Dayleasha and Sa-Mija
When Dayleasha Brown, 22, found out she was expecting, she was nervous.
“I didn’t know if I could do it,” she recalls. “I'm a first time mom. I was crying.”
At six months pregnant, she signed up for some programs while at a health clinic, and the next day, she got a call from a Family Support Worker at DRU/Mondawmin Healthy Families (DRUM).
It’s been two years, and her daughter Sa-Mija is surpassing milestones and Dayleasha is one test away from earning her associate’s degree in Early Childhood Education from Baltimore City Community College. Dayleasha says DRUM has been instrumental in her success.
“I was so scared [about becoming a parent], but Ms. Linda [my DRUM Family Support Worker] talked me through it and let me know that I can get through this,” Dayleasha explains.
Ms. Linda visits the new mom at home once a week, but Dayleasha says she calls her support worker every day to talk out her feelings and get creative ideas to engage Sa-Mija. She also leans on Ms. Linda to handle the stress of Sa-Mija’s medical issues.
“I cry when I think about [her medical issues], and it’s amazing because Sa-Mija cries with me. She feels my pain,” Dayleasha says. “But I just love the support I get from this program to get through it.”
Linda says Dayleasha has grown so much since she met her two years ago.
“She is advocating for herself more,” she says. “I feel like a mother whose flower has blossomed. She is an independent woman and I’m so proud of her.”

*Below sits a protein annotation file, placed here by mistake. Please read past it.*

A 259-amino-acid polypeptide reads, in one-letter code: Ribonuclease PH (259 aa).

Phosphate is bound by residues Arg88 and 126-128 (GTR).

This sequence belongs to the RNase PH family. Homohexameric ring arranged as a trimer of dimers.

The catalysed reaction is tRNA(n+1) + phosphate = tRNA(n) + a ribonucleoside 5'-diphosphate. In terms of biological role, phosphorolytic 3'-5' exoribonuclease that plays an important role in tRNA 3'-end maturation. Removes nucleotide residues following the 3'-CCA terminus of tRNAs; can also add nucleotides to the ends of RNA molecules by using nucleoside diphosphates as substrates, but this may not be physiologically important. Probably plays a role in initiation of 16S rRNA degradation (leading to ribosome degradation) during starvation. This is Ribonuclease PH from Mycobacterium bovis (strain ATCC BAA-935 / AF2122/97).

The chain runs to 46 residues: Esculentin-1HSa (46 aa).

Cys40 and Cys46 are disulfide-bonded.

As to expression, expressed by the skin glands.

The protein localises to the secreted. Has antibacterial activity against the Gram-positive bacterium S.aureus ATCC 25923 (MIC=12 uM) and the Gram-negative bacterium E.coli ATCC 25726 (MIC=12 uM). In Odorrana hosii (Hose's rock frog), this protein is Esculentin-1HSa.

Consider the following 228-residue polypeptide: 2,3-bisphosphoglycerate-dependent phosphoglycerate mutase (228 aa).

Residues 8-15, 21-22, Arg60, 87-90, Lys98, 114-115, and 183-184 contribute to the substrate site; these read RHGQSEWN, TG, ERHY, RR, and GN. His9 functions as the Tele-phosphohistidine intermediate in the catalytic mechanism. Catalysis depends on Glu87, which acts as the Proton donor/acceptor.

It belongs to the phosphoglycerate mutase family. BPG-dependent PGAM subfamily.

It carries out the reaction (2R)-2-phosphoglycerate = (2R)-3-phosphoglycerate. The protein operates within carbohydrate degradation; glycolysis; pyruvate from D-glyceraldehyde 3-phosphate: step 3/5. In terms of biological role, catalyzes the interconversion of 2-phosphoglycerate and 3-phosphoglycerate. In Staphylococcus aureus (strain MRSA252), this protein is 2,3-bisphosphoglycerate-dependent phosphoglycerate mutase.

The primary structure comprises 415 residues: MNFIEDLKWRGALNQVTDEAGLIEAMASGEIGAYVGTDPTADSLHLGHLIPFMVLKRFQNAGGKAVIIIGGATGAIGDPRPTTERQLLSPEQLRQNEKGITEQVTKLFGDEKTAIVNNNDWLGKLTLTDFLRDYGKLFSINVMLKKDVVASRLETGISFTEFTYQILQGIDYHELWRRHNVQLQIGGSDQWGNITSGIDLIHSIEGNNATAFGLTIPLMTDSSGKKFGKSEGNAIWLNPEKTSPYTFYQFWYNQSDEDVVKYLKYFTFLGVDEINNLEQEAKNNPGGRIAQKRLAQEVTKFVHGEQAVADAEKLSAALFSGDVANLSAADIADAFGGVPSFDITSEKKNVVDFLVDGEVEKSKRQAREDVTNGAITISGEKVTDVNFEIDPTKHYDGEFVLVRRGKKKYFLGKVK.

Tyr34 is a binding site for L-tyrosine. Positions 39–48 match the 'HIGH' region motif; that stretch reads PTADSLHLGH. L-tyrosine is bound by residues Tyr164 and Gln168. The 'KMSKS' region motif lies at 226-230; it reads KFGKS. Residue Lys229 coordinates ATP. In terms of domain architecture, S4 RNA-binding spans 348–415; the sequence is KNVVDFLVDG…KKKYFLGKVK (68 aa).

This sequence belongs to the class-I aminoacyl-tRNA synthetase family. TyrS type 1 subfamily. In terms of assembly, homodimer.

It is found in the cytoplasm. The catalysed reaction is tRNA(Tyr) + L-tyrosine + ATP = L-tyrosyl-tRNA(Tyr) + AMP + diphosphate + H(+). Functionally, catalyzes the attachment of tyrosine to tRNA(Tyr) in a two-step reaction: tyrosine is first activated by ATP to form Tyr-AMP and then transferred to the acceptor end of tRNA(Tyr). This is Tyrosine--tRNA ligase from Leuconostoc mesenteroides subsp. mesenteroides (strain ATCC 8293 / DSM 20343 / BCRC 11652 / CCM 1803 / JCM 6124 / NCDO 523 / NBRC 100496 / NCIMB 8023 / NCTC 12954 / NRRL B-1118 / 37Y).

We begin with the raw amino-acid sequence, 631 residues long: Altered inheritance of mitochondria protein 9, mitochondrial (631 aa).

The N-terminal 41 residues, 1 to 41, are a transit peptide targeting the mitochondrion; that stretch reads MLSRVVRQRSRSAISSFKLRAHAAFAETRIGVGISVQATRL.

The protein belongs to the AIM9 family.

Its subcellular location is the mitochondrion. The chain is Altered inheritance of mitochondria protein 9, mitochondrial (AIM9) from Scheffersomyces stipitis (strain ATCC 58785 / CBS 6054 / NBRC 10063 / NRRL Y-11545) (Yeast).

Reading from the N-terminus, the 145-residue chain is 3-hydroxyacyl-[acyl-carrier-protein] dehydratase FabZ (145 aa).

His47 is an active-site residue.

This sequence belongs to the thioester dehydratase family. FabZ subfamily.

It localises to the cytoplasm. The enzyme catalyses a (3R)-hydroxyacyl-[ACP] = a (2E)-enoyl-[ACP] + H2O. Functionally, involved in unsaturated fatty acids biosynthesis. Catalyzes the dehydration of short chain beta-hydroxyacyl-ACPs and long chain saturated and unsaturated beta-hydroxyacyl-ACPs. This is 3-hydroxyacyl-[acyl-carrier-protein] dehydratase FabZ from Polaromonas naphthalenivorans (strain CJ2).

The Baltimore-native attends DRUM’s play groups and family support meetings.
“I was shy when I first came, but now I love it because it gives me more help, and when I'm going through something, I know I can call anybody in here."
She says one day, mothers in the program met up to vent while DRUM staffers looked over the children.
“We can talk about how we feel, we can cry about it, and we can get everything off our chests,” Dayleasha says. “And my baby has gotten used to the people here. She sees Ms. Linda and she laughs with her-- makes faces.”
Dayleasha stays home full-time with Sa-Mija, and Ms. Linda has been giving tips on teaching her the “ABC’s,” numbers, and tracing.
“She can say her whole name now, and she knows it when she sees it written down,” Dayleasha says proudly. “She is learning something different every day.”
“I thought coming here would be hard, but all we are doing is learning stuff for our babies instead of having to find out on our own.”
She has advice for mothers who might be apprehensive about the program: “Every time you think it's hard, you make it harder for yourself,” she says. “I learned that from Ms. Linda.”
Dayleasha’s next step is looking for a job opportunity at a daycare and moving to a new house this year.
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